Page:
Disturbing discovery of deer with arrow through head at Whitnall Park

NOW: Disturbing discovery of deer with arrow through head at Whitnall Park

MILWAUKEE, Wis. (CBS 58) -- A cyclist in Whitnall Park spotted a deer with an arrow from a crossbow through its head. 

Collin Buth tells CBS 58 he was riding his bike when he spotted the doe. 

"My daughter and I ride mountain bikes a lot at the Alpha Trail and I stopped to take a video to send to her. That's when I noticed the deer actually had an arrow in its head. I just now recently looked at photos and saw it was coming out the front also," said Buth. 

Since then, several people have spotted the deer and reported it to staff at the Wehr Nature Center. 

We've last gotten reports of this deer being sighted in mid-February. We always report to the DNR conservation warden first," said Carly Hintz, Director, Wehr Nature Center.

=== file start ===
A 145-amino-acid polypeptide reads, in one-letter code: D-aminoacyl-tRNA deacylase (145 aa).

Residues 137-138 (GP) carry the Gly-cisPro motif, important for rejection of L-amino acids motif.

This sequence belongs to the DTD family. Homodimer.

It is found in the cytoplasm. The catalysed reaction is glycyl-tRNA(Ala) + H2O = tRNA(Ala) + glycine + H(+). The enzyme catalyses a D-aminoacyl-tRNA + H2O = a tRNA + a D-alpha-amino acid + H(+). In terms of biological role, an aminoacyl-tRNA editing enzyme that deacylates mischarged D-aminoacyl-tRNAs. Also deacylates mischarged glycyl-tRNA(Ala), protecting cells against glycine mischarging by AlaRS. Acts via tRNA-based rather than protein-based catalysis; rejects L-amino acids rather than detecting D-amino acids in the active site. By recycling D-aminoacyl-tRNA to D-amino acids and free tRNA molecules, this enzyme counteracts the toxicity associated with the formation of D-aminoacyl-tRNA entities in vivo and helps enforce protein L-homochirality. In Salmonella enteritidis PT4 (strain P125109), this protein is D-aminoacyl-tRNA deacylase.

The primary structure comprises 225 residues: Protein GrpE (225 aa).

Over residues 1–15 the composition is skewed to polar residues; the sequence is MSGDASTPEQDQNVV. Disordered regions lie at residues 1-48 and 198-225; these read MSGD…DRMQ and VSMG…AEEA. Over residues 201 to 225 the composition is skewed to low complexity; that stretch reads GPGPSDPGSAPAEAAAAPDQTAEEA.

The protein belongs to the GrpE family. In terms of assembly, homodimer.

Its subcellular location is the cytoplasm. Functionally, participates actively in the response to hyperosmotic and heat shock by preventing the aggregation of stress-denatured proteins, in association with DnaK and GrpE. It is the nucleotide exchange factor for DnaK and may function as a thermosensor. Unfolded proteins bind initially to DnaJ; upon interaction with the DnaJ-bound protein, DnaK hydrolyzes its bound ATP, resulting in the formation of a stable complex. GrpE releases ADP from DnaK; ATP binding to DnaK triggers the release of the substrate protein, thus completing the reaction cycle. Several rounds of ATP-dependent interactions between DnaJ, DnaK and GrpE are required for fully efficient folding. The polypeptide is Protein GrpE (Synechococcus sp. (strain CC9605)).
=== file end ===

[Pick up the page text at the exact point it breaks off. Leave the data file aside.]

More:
CBS 58 spoke with a conservation warden with the Department of Natural Resources about the situation. They say the arrow came from a crossbow. They are aware of the specific doe and are monitoring the situation. They also confirm they've received reports of illegal hunting activity in Whitnall Park. Now, many are left without answers, upset this ever happened in the first place. 

"I've never seen anything like that in Whitnall Park. It's unfortunate because it's such a nice area for nature watching. It seems like there is an illegal poaching problem in Milwaukee County parks," said Buth.   

"It's very disturbing to see that. I'm glad at least there is not a great degree of distress," said Hintz.  

CBS 58 also reached out to the Wisconsin Humane Society in an effort to find out what organization, if any, would be responsible for helping the deer should it need the arrow removed. We received the following statement: 

"Apparently, this deer has been spotted on several occasions over the past few months. The deer sounds to be very mobile and active. It’s a very odd situation as it sounds like a terrible injury at face value, but hasn’t seemed to impact the deer’s ability to survive. We’ve referred callers over the past few weeks to the DNR, as we do in most cases involving deer. We are unable to treat deer in-field or intake adult deer for rehabilitation because of both resource and regulatory issues," said VP Angela Speed. 

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